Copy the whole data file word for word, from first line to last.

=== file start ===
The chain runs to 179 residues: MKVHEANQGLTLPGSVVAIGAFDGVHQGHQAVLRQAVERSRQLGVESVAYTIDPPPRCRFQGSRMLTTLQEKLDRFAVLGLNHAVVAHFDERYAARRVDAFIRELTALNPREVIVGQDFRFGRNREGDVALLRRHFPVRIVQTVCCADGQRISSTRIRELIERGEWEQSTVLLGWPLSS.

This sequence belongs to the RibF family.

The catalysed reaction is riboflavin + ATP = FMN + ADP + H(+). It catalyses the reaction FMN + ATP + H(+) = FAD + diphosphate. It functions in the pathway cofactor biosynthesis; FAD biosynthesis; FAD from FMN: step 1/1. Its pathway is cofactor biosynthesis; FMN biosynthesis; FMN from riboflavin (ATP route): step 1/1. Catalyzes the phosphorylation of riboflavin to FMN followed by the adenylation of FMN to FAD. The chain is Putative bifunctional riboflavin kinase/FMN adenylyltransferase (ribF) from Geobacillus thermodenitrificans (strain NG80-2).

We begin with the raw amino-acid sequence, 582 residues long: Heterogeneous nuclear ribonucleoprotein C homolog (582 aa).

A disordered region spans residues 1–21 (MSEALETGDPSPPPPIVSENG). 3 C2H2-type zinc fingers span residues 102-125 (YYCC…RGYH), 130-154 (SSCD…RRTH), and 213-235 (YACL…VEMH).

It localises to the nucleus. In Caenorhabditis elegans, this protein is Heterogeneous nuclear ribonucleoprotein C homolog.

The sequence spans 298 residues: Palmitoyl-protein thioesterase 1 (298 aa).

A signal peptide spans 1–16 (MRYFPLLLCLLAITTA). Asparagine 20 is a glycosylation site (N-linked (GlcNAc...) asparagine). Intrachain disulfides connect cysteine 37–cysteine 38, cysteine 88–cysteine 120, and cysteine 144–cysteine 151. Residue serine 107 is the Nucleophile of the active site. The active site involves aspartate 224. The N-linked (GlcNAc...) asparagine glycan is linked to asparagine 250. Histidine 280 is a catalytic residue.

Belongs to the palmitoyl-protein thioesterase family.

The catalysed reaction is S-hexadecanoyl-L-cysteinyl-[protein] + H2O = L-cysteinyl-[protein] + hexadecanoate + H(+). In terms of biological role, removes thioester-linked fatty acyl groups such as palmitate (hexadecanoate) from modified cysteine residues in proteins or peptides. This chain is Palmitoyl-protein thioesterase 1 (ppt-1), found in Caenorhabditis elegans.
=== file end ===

The chain runs to 179 residues: MKVHEANQGLTLPGSVVAIGAFDGVHQGHQAVLRQAVERSRQLGVESVAYTIDPPPRCRFQGSRMLTTLQEKLDRFAVLGLNHAVVAHFDERYAARRVDAFIRELTALNPREVIVGQDFRFGRNREGDVALLRRHFPVRIVQTVCCADGQRISSTRIRELIERGEWEQSTVLLGWPLSS.

This sequence belongs to the RibF family.

The catalysed reaction is riboflavin + ATP = FMN + ADP + H(+). It catalyses the reaction FMN + ATP + H(+) = FAD + diphosphate. It functions in the pathway cofactor biosynthesis; FAD biosynthesis; FAD from FMN: step 1/1. Its pathway is cofactor biosynthesis; FMN biosynthesis; FMN from riboflavin (ATP route): step 1/1. Catalyzes the phosphorylation of riboflavin to FMN followed by the adenylation of FMN to FAD. The chain is Putative bifunctional riboflavin kinase/FMN adenylyltransferase (ribF) from Geobacillus thermodenitrificans (strain NG80-2).

We begin with the raw amino-acid sequence, 582 residues long: Heterogeneous nuclear ribonucleoprotein C homolog (582 aa).

A disordered region spans residues 1–21 (MSEALETGDPSPPPPIVSENG). 3 C2H2-type zinc fingers span residues 102-125 (YYCC…RGYH), 130-154 (SSCD…RRTH), and 213-235 (YACL…VEMH).

It localises to the nucleus. In Caenorhabditis elegans, this protein is Heterogeneous nuclear ribonucleoprotein C homolog.

The sequence spans 298 residues: Palmitoyl-protein thioesterase 1 (298 aa).

A signal peptide spans 1–16 (MRYFPLLLCLLAITTA). Asparagine 20 is a glycosylation site (N-linked (GlcNAc...) asparagine). Intrachain disulfides connect cysteine 37–cysteine 38, cysteine 88–cysteine 120, and cysteine 144–cysteine 151. Residue serine 107 is the Nucleophile of the active site. The active site involves aspartate 224. The N-linked (GlcNAc...) asparagine glycan is linked to asparagine 250. Histidine 280 is a catalytic residue.

Belongs to the palmitoyl-protein thioesterase family.

The catalysed reaction is S-hexadecanoyl-L-cysteinyl-[protein] + H2O = L-cysteinyl-[protein] + hexadecanoate + H(+). In terms of biological role, removes thioester-linked fatty acyl groups such as palmitate (hexadecanoate) from modified cysteine residues in proteins or peptides. This chain is Palmitoyl-protein thioesterase 1 (ppt-1), found in Caenorhabditis elegans.